Pay for Success is not a new idea. It has been around and met with some great success. I was looking for someone that could share with us the implications of Pay for Success specifically for people with disabilities when my friend John Fallon sent me the following story in the Huffington Post from CSH’s national CEO, Deborah De Santis.
I talked to John on Friday about the possibility of doing a .webinar. He believes there are many opportunities especially for moving people out of costly state institutions.
I will let you know about the webinar.
Busy day for The Arc. Heading to Chicago. First thing is a conference call with the State Associations on the DSP Crisis. Then The Arc’s Public Policy Committee meets to discuss state budget and legislation. Next is an Arc Focus group on accessible transportation with Uber. Lastly I head to UIC to meet with Dr. Heller and our production crew on an updated rebalancing video!
Should be a fund day!
If you ask me why CSH chose to pursue the Social Innovation Fund (SIF) housing-health initiative and also SIF Pay for Success – the answer is DATA and SCALABILITY.
For 25 years, CSH has worked with government and organizations to create supportive housing – affordable housing with services to improve the lives of the most vulnerable in our country.
As a result of our work we can point to reductions in chronic homelessness in communities across the country. And we can cite the cost savings associated with housing someone with chronic health issues as opposed to allowing them to continue utilizing costly crisis health services.
For over two decades we funded or participated in countless local studies that bolstered the hypothesis that it is less expensive for someone to be housed and have access to services than to repeatedly access a hospital emergency room or frequent the county jail.
And we built a reservoir of real examples of people whose lives were changed because of supportive housing, like a gentleman who likes to be called Popeye.
Popeye is now in supportive housing because of SIF.
But before SIF he lived most of his adult life on the side of a highway in Pasadena. He was so well known to passing motorists; a local radio station once described him as a landmark in a traffic report.
Local hospital workers and first responders also knew Popeye very well. In the course of just one year Popeye had visited the hospital emergency room or a clinic 63 times. 63 times in one year!
One day, intoxicated and high, Popeye wondered from the side of the road into traffic and was hit by an oncoming car. He spent two months recovering in a hospital and two weeks of that extended stay in a coma.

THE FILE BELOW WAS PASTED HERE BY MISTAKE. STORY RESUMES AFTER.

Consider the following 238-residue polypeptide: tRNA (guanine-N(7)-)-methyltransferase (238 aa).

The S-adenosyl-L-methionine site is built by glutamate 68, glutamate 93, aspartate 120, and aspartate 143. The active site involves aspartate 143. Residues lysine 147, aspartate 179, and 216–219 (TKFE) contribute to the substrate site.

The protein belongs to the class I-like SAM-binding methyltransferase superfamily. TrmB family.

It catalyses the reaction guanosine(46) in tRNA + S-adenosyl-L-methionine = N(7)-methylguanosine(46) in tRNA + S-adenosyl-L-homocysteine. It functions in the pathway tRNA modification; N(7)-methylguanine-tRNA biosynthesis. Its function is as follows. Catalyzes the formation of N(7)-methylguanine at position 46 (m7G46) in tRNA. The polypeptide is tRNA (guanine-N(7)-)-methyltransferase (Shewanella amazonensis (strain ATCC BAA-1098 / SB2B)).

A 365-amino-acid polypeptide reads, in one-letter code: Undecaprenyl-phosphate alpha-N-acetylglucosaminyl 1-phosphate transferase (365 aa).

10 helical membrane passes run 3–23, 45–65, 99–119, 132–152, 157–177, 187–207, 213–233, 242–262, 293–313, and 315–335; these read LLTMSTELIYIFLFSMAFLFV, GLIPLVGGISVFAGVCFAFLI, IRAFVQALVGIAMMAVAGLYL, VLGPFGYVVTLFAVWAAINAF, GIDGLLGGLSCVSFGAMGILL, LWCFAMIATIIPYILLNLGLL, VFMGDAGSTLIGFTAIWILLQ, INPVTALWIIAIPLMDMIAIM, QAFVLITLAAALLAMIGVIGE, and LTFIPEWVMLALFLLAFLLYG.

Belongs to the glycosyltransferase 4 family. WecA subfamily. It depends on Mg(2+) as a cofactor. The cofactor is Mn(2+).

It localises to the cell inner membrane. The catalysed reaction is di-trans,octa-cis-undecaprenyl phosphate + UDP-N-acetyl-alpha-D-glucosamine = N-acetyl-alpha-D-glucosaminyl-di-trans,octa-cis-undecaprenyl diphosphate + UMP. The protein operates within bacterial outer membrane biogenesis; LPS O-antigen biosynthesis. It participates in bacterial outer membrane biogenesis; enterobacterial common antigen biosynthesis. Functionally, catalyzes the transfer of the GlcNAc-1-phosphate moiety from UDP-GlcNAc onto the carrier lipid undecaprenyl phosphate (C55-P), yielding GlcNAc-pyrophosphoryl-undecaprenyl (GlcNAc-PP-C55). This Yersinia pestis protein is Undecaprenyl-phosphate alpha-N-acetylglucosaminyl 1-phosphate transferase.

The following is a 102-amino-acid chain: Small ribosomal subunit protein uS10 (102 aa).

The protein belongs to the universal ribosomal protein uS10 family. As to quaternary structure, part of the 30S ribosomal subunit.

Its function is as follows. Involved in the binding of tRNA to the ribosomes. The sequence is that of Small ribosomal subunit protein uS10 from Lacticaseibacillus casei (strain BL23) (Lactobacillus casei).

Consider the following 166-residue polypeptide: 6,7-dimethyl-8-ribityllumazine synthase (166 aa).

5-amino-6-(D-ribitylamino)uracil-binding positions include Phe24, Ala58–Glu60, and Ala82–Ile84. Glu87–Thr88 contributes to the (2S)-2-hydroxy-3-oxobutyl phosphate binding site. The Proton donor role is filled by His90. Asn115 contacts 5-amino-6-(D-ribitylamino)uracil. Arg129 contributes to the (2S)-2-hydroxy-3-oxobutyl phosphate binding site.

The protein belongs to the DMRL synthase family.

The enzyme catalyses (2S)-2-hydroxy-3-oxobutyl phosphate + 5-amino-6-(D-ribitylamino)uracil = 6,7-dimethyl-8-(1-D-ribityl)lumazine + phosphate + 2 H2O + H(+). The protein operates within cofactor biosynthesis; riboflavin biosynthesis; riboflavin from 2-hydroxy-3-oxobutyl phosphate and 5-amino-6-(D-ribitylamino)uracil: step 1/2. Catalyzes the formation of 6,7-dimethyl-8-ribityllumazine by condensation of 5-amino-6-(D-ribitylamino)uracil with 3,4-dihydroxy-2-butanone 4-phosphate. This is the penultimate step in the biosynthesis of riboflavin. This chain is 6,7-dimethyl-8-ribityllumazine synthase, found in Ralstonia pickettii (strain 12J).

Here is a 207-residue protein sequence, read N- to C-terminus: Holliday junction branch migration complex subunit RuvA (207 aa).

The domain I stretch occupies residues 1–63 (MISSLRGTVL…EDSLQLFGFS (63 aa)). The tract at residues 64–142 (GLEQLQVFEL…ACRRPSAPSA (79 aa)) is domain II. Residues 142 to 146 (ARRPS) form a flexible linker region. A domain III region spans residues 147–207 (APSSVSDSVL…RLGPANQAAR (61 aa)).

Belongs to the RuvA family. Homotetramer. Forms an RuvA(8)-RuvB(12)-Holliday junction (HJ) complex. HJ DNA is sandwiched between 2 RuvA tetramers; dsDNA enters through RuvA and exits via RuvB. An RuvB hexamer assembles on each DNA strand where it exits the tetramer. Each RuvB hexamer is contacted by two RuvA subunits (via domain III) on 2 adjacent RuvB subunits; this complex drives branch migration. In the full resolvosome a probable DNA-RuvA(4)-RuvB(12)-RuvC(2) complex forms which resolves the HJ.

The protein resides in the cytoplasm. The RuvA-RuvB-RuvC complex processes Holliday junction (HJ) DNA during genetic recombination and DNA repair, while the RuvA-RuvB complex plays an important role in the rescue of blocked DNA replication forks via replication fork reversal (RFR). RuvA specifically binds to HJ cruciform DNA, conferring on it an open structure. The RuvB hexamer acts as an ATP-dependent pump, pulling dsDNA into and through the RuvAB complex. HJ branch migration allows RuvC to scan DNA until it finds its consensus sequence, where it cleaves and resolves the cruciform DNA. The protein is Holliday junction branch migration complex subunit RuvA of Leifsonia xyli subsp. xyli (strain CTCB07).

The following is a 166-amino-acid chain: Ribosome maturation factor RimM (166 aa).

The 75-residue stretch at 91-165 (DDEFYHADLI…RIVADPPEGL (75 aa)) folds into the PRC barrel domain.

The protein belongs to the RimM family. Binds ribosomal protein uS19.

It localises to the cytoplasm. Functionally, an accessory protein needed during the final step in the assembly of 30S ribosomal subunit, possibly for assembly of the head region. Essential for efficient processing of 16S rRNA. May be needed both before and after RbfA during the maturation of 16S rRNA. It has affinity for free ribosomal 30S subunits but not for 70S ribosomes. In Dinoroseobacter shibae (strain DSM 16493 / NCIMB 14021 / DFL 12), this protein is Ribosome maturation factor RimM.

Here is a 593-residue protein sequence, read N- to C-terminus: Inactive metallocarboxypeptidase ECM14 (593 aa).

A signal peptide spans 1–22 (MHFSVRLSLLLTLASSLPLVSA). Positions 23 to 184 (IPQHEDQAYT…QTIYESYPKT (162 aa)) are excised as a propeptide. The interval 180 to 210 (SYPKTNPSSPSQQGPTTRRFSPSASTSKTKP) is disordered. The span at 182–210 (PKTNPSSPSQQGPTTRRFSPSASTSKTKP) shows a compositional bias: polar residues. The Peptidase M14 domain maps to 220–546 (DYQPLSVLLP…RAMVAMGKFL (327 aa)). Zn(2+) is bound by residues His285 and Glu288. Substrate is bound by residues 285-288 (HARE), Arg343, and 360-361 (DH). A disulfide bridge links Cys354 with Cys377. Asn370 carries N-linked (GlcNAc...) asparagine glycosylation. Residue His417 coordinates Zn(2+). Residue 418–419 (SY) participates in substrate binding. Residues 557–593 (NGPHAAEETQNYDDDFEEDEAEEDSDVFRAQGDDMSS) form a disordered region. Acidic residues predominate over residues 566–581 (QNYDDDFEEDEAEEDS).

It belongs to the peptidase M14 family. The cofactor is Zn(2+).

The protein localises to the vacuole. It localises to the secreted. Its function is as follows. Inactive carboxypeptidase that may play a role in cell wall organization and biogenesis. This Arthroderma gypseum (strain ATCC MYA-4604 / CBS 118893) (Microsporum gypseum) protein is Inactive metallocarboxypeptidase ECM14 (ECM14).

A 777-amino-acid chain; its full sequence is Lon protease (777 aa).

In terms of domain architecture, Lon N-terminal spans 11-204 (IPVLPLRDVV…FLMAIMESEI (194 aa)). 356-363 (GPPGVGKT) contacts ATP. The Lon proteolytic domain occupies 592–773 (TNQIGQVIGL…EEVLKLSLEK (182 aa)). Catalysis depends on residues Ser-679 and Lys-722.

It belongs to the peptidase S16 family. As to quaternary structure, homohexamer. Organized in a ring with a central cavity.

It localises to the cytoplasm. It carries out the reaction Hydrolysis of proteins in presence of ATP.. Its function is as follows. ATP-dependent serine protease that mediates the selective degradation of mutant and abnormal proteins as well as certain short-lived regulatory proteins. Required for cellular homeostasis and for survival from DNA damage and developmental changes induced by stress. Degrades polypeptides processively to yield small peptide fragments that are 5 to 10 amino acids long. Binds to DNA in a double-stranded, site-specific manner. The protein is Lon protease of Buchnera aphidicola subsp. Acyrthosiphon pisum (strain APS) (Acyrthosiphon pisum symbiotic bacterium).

The costs associated with his healthcare were astronomical.
Fortunately, after leaving the hospital, Popeye was introduced to SIF and supportive housing and his life changed immediately.
He was off the side of the freeway, safe, a roof over his head. He went into recovery from his addictions, getting the treatments he needed. He found a part-time job. He reconnected with family, including a grown son he had only seen when the boy was a baby and a granddaughter he never knew.
Now his short visits to medical facilities average just 3 times a year.
If CSH had so much research and experience then what would we gain from participating in SIF? Complete data!
We had plenty of local evaluations from communities throughout the country including Chicago, Los Angeles, New York, Denver, Columbus and Maine but what we didn’t have was a multi-site rigorous evaluation.
Participating in SIF is providing us with a multi-site randomized controlled trial evaluation or as I fondly refer to it – The Holy Grail.
Now when we advocate for supportive housing among federal, state and local agencies and make the case for supportive housing as a platform for improving health outcomes – we will be armed with a multi-site evaluation that is part of the SIF federal initiative.
I can tell lots of stories about Popeye and people like Popeye but what often compels decision makers to act is the data. Of the over 570 people housed through our SIF initiative, 91% are still in affordable housing and 85% have access to the primary care they need.
Scalability is what attracted us to the other SIF signature, Pay for Success. We see Pay for Success as a vehicle for scaling supportive housing.
It changes the way government allocates resources by investing in what works.
It increases accountability in the provider community by setting metrics.
We believe SIF and Pay for Success will diversify and expand investments in proven interventions like supportive housing and will change how government allocates resources for the better.
The Arc of Illinois
20901 S. LaGrange Rd. Suite 209
Frankfort, IL 60423